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Latest News

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After a bout of bad governance in charities and not-for-profit organisations in Ireland, trust in the sector is at an incredible low. For charities to continue their work, they need to build back the public's confidence. Diarmaid Ó Corrbuí explains how accountability and transparency can achieve that goal. Only 50% of the public trusts Irish charities, according to recent research by nfpSynergy. This is below the level of trust in our schools (74%), the Garda (62%), the EU (55%) and the civil service (53%). Some consolation might be taken from the fact that trust in charities was above that of the banks (41%), but our banking institutions are on the long journey of trust-recovery after the banking failures 10 years ago. Back in April 2012, charities were getting a trust score of 74% but they fell to a low of 43% in November 2016 after the fallout from the Console scandal, and upward progress has been ever since. Charities need to continually work on generating and building back public confidence. Major failures in corporate governance by charities, such as Console and not-for-profits like the Football Association of Ireland, are extremely damaging for the sector as a whole, particularly given the criticality of public trust for charitable organisations and their sustainability. Restoring the public trust To restore and build public trust, charities need to be strongly committed to the principle of accountability and transparency – one of the six core principles in the new Charities Governance Code. Grappling with change and implementation of a new governance code is not always easy, especially with limited resources. The Charities Regulator itself has said that 2019 will be a year of learning before registered charities are expected to fully comply with the Code in 2020, or report on it in 2021. Taking the steps to apply the six principles of the Code will make its implementation – and, in turn, building the public trust – that much smoother. Luckily, there is a good range of guidance available from the Charities Regulator that can assist, as well as a number of resources from other organisations (e.g. Carmichael, The Wheel, Chartered Accountants Ireland, etc.) that can help charities develop and embed good governance practices. Charities could also consider entering the Good Governance Awards. Investing time and effort in such an initiative can really build the public’s confidence while showing the charity’s commitment to improving its organisation’s accountability and transparency. The charity and not-for-profit sector has long been an important backbone of our society and communities across Ireland. The selfless desire to help others is core to what they do as trustees, volunteers and staff working in the sector. Through good governance and transparency, those within the sector will earn back the trust they deserve. Diarmaid Ó Corrbuí is the CEO of Carmichael. Carmichael established the Good Governance Awards for Charities and Not-for-profits in 2016. The 2019 awards are now open for entries, closing date 13 September. For more information, see the awards website at www.goodgovernanceawards.ie.

Jul 05, 2019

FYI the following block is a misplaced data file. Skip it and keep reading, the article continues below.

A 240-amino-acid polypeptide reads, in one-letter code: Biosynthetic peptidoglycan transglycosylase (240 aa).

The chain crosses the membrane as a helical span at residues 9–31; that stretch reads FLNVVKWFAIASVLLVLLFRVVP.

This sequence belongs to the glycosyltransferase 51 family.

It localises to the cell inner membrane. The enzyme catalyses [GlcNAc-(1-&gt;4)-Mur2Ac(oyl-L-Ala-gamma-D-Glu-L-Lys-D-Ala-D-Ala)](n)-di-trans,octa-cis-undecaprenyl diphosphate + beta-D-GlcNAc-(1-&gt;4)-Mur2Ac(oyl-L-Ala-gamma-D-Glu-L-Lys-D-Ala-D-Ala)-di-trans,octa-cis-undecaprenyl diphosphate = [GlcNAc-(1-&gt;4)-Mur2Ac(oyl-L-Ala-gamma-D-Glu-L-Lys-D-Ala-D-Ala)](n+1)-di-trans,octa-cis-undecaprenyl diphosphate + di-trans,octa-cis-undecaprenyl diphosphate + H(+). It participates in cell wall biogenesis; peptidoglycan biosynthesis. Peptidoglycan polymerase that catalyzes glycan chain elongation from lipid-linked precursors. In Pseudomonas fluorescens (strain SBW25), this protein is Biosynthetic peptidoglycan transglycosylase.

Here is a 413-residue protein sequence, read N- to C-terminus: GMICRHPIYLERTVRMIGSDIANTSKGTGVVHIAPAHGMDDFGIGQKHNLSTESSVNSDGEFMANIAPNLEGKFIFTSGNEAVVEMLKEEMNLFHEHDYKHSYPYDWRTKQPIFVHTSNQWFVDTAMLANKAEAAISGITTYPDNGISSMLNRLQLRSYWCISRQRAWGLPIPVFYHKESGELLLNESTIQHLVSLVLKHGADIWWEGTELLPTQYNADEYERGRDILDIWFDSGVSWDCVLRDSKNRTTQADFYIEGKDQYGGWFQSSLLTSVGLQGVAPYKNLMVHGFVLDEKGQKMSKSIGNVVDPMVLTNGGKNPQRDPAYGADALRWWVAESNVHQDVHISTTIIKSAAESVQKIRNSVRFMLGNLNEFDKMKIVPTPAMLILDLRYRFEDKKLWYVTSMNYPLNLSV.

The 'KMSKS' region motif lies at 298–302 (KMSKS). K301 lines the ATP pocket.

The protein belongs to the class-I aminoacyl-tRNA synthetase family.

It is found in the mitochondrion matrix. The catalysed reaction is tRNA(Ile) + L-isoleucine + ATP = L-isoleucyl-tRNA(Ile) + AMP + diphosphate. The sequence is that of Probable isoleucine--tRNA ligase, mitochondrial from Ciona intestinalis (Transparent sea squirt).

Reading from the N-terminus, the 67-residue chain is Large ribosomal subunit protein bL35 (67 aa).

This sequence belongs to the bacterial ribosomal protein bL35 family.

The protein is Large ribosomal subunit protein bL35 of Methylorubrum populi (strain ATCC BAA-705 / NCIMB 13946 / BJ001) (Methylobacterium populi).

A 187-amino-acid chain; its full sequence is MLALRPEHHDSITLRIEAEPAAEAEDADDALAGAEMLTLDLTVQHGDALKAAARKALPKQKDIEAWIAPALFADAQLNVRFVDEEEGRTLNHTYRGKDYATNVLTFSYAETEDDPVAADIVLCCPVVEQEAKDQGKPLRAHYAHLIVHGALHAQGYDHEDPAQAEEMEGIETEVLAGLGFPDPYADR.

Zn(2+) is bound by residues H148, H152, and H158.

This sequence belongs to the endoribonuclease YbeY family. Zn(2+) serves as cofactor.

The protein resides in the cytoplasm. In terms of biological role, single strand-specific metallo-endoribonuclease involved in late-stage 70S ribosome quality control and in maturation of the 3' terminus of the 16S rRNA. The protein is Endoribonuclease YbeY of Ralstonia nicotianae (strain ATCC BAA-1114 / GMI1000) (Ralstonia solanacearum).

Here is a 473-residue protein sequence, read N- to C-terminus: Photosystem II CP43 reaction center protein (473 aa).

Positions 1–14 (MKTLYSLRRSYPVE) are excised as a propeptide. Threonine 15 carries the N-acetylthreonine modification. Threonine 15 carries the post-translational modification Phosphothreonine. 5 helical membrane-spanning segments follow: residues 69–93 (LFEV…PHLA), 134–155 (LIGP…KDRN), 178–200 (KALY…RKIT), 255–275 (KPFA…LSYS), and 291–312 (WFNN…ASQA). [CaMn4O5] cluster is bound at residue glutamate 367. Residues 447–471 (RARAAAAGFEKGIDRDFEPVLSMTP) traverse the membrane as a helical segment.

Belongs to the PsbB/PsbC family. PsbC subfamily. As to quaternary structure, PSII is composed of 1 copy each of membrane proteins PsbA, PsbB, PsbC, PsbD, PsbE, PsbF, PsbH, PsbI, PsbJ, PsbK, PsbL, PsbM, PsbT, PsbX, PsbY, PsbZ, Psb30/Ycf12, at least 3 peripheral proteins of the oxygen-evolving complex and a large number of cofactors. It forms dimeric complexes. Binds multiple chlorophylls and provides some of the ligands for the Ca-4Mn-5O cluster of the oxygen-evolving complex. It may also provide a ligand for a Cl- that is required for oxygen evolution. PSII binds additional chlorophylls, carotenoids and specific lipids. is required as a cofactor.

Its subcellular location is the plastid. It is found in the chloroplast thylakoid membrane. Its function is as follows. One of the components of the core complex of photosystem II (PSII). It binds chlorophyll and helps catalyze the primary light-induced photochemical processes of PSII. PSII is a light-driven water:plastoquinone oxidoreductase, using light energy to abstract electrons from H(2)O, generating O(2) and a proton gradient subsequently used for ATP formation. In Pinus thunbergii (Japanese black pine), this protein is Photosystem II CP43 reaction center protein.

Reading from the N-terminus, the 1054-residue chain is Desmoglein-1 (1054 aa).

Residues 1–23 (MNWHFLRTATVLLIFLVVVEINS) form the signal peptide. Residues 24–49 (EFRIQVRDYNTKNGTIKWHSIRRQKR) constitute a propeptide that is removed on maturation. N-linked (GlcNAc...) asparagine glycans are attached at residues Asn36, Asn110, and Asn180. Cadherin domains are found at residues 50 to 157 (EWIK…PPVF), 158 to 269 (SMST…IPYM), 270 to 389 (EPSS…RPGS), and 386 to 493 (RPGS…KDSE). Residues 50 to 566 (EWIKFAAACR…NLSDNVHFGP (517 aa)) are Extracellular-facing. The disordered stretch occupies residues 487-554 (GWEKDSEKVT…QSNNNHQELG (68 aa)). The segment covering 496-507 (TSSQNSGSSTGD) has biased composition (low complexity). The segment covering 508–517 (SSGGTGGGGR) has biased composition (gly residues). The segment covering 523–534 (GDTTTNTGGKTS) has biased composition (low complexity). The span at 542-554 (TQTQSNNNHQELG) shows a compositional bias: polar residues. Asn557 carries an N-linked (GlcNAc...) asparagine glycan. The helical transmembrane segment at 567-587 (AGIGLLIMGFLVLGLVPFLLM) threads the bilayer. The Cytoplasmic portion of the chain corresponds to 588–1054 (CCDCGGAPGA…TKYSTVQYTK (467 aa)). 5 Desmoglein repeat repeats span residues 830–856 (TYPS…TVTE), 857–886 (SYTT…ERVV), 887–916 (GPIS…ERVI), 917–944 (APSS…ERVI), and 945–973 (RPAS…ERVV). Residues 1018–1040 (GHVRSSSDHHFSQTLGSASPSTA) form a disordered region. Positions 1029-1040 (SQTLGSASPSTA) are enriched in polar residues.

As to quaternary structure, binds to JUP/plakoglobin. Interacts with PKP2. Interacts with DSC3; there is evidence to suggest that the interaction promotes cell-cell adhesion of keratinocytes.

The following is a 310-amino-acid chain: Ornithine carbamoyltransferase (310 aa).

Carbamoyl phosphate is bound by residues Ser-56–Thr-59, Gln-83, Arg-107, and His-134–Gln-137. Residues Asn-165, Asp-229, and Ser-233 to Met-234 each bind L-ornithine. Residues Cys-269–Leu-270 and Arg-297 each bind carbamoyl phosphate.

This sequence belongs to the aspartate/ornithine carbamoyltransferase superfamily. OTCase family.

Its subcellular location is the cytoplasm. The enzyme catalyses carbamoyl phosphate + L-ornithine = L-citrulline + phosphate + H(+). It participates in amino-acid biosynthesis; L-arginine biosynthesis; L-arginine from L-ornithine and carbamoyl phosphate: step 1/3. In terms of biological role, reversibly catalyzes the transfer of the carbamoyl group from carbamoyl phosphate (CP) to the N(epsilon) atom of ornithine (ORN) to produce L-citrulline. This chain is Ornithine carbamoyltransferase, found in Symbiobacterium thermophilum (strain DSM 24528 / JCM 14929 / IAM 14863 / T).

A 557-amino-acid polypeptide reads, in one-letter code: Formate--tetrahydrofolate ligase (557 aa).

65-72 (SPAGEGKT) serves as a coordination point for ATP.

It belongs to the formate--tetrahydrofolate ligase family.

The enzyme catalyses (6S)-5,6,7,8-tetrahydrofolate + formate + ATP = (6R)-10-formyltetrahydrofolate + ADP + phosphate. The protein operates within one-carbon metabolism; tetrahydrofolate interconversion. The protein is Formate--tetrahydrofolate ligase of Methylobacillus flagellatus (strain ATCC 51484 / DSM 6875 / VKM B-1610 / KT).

Chartered Accountants Ireland today, 20 June, launched its inaugural programme of Pride celebrations. Over the summer, the Institute will be running a range of events and online resources in Dublin and Belfast. The programme commenced with the unveiling of building branding in the Dublin office and a staff event on diversity & inclusion. The Institute was delighted to welcome Chartered Accountants Ireland member Brendan Byrne, Finance Director and LGBT Network Lead at Accenture Ireland, along with Sara Philips, Chair of TENI who was the Grand Marshall of this year's Pride parade. Though members and member firms have a long history of supporting Pride, this is the Institute’s first participation, and the activities build on the wider remit of the Institute and its Diversity and Inclusion Committee. To mark the occasion, Diversity and Inclusion Committee member John McNamara shares his thoughts on Pride celebrations and how people can be allies all year round. Importance of LGBT+ allies all year round Each year, June sees a month-long global celebration of Pride and it’s a time for everyone to recognise and celebrate the importance of diversity and inclusion both in and out of the workplace. Why June? June was chosen to commemorate the Stonewall riots in New York, which occurred at the end of June 1969 and therefore this year marks its 50th anniversary. The riots grew from police raids on the Stonewall gay bar which in turn led to wider demonstrations and is now recognised as the birth of the modern LGBT+ rights movement. Pride was born out of the struggle for the gay community to be seen. The purpose of the commemorative month is to recognize the impact that LGBT+ individuals and groups have had on society and highlight areas where further progress is required. Very appropriately, the theme for Dublin Pride in 2019 is ‘Rainbow Revolution’. Notwithstanding the rapid and important hard-won recent achievements in this country, Pride won’t magically make everybody comfortable enough to come out at work, and it won’t encourage everyone to think twice about the discriminatory language they use in and out of work often disguised as ‘banter’. A recent UK study showed 62% of LGBT+ graduates who are already out to their friends and family feel they have to go back into the closet when they get their first job. The Institute’s Diversity and Inclusion committee plays a role in drawing attention to the importance of business strategies ensuring an inclusive environment for LGBT+ employees. We understand that when we can be ourselves at work and are able to live our values every day, we are empowered to reach our full potential. We also know that when people from different backgrounds with different points of view collaborate together, they create the greatest value - for our business and our customers. The role of LGBT+ Allies is vital in this regard. An ally is a term used to describe someone who is supportive of LBGT people and includes non-LGBT allies as well as those within the LGBT community who support each other. How can you be an ally? Here are 4 basic ways: EDUCATE YOURSELF: Make time to learn about the issues. Go away, do your research and give yourself a good idea of what it all means. BE VISIBLE: From simple things like wearing Pride badges or lanyards, taking part in Pride activities in your work to talking about experiences of your own, about gay family-members or friends you have. Be natural. If you are a leader, people will watch you and take cues from your behaviour. INFLUENCE OTHERS: Use whatever platform you have to share your perspective and to share other people’s stories. Have those conversations. Being an ally goes beyond just LGBT and you can show your support in other areas equally as well. LISTEN: When someone confides in you, listen. Reassure them. Ask open questions. If someone has come to you as a trusted ally, that is a great thing. So, while we celebrate Pride this month it’s important to remember why it’s important that we do so. We equally need to carry that understanding and commitment past June and through to the rest of the year. John McNamara is Managing Director of Canada Life International Assurance (Ireland), a member of the Institute’s Diversity and Inclusion Committee and Chairperson of the organisation behind SpunOut.ie and Crisistextline.ie. Related links: Institute diversity statement - https://www.charteredaccountants.ie/about-us/what-we-do/Diversity-and-inclusion-statement Member and students event – Pride in our profession https://www.charteredaccountants.ie/prideinprofession Featured story: Broad parental leave policies help families and organisations thrive https://www.charteredaccountants.ie/News/broad-parental-leave-policies-help-families-and-organisations-thrive FLICKR photos from the Chartered Accountants Ireland Pride festivities https://www.flickr.com/photos/irishcharteredaccountants/albums/72157709174395818